I honestly don't understand the discussion of how, where and why they made fire on Niku.  People have been making fire since the dawn of mankind.  A simple rock, a stick and a bit of tinder, whether in the Sunlight, under an overcast sky or under the shade of a tree gets it done.   The controlled use of fire was an invention of the Early Stone Age.  Certainly they could have used a lens from and instrument but that was not their only option.
Doc
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Ric Gillespie

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Re: Campfires at the "7 Site"
« Reply #13 on: August 08, 2012, 06:39:51 PM »

There were no "fire pits."  We've never used that term.  We didn't see anything that looked like a hole dug to contain a fire. There would be no need to do that.  We noted as a "fire feature" any place where we found charcoal or ash, but not every "fire feature" was necessarily a campfire.  A burning stick laid on the ground to discourage crabs might leave charcoal behind that we would catalog as a "fire features."  We actually have only a few areas where there is enough charcoal and ash to suggest an actual campfire and some of those may be due to later activity.  Only two of the "fire features" are probable campfires that are associated with artifacts and bird/fish bones that suggest use by a western castaway.
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Malcolm McKay

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Re: Campfires at the "7 Site"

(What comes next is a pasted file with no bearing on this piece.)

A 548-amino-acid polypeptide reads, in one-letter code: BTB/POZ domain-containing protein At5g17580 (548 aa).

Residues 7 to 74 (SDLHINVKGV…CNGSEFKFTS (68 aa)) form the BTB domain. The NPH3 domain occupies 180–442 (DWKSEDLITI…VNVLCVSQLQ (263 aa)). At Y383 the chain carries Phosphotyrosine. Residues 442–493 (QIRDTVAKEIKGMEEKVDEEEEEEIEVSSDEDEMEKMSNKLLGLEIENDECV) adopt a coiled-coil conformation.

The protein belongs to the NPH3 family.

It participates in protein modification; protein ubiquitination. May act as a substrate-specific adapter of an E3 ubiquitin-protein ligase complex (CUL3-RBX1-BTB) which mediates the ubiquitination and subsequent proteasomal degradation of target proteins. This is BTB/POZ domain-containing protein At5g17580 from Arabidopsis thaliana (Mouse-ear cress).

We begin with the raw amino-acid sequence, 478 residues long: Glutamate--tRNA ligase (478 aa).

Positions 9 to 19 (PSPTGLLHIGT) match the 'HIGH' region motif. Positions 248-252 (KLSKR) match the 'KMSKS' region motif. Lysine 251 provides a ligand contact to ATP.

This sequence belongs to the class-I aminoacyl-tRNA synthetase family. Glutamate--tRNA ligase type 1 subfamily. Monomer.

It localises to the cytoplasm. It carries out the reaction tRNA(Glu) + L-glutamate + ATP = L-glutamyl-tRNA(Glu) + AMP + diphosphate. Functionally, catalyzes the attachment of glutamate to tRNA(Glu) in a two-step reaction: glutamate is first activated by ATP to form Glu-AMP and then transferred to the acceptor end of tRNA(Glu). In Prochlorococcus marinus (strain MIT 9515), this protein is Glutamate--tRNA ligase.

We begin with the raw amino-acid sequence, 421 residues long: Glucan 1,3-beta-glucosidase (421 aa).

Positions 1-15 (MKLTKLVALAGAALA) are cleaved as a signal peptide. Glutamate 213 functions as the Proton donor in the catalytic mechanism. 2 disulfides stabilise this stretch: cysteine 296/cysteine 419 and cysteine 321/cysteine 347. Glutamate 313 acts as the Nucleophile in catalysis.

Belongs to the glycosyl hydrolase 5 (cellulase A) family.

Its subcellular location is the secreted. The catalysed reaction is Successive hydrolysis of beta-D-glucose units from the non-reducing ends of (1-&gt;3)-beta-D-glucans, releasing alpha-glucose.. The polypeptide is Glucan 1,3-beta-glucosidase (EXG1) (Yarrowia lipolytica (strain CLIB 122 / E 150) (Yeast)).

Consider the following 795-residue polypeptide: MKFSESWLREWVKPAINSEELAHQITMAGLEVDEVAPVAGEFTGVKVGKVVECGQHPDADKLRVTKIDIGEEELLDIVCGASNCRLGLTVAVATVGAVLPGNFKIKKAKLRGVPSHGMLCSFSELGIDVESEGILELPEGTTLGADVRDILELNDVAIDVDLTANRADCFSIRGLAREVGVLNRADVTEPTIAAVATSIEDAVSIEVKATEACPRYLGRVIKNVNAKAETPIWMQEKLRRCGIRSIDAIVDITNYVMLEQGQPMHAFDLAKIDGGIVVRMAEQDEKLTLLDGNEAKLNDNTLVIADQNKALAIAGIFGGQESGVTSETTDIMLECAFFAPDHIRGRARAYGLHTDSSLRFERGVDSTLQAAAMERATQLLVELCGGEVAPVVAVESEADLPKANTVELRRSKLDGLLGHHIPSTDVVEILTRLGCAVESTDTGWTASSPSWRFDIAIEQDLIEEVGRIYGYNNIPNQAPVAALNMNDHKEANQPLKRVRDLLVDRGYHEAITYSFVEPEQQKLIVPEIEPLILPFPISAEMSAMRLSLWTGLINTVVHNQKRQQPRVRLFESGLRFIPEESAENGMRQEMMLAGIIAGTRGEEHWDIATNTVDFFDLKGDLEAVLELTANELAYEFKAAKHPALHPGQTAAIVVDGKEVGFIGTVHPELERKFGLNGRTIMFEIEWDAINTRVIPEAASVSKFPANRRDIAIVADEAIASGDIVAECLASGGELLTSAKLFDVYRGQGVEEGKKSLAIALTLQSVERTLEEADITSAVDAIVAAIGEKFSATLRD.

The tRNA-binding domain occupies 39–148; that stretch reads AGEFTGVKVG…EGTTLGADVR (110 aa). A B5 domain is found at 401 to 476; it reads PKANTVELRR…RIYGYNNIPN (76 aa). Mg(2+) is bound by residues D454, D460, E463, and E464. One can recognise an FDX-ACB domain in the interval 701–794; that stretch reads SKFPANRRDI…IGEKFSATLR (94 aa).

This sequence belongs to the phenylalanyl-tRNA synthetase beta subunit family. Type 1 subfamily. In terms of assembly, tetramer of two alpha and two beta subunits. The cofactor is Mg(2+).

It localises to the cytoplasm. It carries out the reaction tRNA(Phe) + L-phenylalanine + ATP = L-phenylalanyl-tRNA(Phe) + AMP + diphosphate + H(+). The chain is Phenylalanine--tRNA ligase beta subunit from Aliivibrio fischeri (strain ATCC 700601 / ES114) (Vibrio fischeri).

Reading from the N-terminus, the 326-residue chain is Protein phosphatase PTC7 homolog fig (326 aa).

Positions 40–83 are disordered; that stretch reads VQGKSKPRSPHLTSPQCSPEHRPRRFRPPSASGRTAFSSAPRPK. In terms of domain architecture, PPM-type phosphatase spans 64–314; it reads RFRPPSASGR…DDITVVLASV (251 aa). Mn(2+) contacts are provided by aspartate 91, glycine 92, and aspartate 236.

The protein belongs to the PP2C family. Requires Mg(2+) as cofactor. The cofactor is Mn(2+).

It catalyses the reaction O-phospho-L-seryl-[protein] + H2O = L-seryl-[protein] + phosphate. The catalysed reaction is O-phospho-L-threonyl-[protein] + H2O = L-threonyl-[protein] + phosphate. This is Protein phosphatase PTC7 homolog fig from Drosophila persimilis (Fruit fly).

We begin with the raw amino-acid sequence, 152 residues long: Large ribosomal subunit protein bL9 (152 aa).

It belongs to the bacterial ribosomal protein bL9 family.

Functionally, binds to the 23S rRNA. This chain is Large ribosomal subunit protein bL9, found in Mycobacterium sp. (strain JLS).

« Reply #14 on: August 08, 2012, 07:38:07 PM »


Wow - very good lesson in archeology, Malcolm.  Those are great points and give me much to think about.


Thanks Jeff - I'm basically a prehistoric archaeologist so the archaeology of the various occupations of Nikumaroro fall within something I understand all too well. Those sorts of sites are the hardest things to understand if you are trying to pinpoint one particular event. That is why I am forever "demanding"  ;D clear provenance as proof rather than hopeful association. The whole occupation time frame is so small and the material culture so similar that in lieu of an aircraft wreck (obviously we await further news) clear provenance is the only acceptable answer - anything less will not close the case.

In archaeology there are a great many "possibles" and "might bes" but that is simply the archaeologist admitting that because of limited material remains then any conclusions drawn can't be certain unless the specific case is so good as to allow it. With the Earhart case a conclusion that is based on what is currently the evidence from Nikumaroro is just not going to satisfy any reasonable professional opinion. It might satisfy optimists without a background in assessing material remains but that is not what I would imagine TIGHAR wants - I imagine they want case proved.